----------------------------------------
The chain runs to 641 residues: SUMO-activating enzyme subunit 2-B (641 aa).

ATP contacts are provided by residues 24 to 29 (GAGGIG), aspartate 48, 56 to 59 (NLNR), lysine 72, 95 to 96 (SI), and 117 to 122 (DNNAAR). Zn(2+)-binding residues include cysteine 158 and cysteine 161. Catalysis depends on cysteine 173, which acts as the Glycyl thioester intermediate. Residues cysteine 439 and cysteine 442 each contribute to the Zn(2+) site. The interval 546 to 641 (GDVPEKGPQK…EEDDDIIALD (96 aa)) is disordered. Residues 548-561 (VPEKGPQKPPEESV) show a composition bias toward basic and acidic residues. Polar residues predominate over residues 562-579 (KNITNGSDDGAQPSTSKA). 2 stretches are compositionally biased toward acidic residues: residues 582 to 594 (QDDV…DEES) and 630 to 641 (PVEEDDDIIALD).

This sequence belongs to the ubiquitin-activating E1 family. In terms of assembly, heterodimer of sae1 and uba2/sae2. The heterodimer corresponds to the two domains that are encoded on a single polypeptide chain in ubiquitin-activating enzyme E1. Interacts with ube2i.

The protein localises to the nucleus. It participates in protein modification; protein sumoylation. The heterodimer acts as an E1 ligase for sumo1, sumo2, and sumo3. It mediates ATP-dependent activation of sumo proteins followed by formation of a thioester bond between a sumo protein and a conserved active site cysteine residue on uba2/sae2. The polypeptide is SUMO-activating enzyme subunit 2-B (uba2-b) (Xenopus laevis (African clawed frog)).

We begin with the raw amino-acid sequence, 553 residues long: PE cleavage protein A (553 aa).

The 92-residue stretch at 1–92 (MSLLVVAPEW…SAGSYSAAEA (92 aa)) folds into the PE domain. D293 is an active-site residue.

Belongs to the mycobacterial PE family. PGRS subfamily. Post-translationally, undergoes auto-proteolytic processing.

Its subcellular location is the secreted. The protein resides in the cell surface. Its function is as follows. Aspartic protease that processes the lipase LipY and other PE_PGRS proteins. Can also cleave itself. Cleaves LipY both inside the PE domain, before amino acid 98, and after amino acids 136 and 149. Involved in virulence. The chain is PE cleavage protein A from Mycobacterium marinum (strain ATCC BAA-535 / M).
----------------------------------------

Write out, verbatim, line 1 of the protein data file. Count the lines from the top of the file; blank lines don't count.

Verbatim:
The chain runs to 641 residues: SUMO-activating enzyme subunit 2-B (641 aa).